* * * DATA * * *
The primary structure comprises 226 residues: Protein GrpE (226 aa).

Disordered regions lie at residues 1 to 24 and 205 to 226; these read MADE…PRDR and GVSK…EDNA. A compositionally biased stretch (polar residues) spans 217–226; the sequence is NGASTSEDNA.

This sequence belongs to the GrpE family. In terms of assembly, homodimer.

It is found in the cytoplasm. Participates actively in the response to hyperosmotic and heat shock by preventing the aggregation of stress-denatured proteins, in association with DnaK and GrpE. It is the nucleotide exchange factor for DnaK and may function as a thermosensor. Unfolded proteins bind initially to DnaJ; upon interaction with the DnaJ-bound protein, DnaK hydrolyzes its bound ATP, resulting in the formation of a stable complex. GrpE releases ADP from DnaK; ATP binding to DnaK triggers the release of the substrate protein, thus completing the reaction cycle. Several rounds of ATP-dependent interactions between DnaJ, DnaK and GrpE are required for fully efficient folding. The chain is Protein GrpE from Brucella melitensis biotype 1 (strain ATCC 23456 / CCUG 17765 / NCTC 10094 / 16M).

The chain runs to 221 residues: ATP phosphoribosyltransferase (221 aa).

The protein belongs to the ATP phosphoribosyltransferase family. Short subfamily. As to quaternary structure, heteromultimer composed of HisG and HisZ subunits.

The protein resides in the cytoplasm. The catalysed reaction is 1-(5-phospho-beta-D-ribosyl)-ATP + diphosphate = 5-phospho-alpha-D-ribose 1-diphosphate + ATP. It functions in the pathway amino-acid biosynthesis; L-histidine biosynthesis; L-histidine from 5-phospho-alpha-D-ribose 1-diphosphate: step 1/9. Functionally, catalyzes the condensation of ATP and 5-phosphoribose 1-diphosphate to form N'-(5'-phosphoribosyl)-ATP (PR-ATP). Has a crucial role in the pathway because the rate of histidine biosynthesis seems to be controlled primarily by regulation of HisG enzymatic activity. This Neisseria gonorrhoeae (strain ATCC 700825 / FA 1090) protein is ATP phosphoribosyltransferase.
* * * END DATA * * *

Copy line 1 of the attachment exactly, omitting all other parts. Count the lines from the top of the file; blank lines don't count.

The primary structure comprises 226 residues: Protein GrpE (226 aa).